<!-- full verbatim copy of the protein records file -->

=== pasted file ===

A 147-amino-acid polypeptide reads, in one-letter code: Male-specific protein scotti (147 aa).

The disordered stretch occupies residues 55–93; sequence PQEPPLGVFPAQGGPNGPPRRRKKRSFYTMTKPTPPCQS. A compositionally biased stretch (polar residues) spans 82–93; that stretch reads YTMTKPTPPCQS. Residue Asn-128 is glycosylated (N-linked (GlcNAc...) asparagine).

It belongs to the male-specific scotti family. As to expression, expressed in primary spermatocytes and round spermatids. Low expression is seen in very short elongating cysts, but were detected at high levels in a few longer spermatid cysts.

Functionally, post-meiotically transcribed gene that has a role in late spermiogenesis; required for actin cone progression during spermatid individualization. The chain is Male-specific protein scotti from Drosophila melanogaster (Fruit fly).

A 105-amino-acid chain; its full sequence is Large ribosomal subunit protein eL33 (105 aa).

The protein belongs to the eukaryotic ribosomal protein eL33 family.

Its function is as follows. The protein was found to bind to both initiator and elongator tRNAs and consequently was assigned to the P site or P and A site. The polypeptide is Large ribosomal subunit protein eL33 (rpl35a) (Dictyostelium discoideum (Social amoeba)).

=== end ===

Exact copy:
A 147-amino-acid polypeptide reads, in one-letter code: Male-specific protein scotti (147 aa).

The disordered stretch occupies residues 55–93; sequence PQEPPLGVFPAQGGPNGPPRRRKKRSFYTMTKPTPPCQS. A compositionally biased stretch (polar residues) spans 82–93; that stretch reads YTMTKPTPPCQS. Residue Asn-128 is glycosylated (N-linked (GlcNAc...) asparagine).

It belongs to the male-specific scotti family. As to expression, expressed in primary spermatocytes and round spermatids. Low expression is seen in very short elongating cysts, but were detected at high levels in a few longer spermatid cysts.

Functionally, post-meiotically transcribed gene that has a role in late spermiogenesis; required for actin cone progression during spermatid individualization. The chain is Male-specific protein scotti from Drosophila melanogaster (Fruit fly).

A 105-amino-acid chain; its full sequence is Large ribosomal subunit protein eL33 (105 aa).

The protein belongs to the eukaryotic ribosomal protein eL33 family.

Its function is as follows. The protein was found to bind to both initiator and elongator tRNAs and consequently was assigned to the P site or P and A site. The polypeptide is Large ribosomal subunit protein eL33 (rpl35a) (Dictyostelium discoideum (Social amoeba)).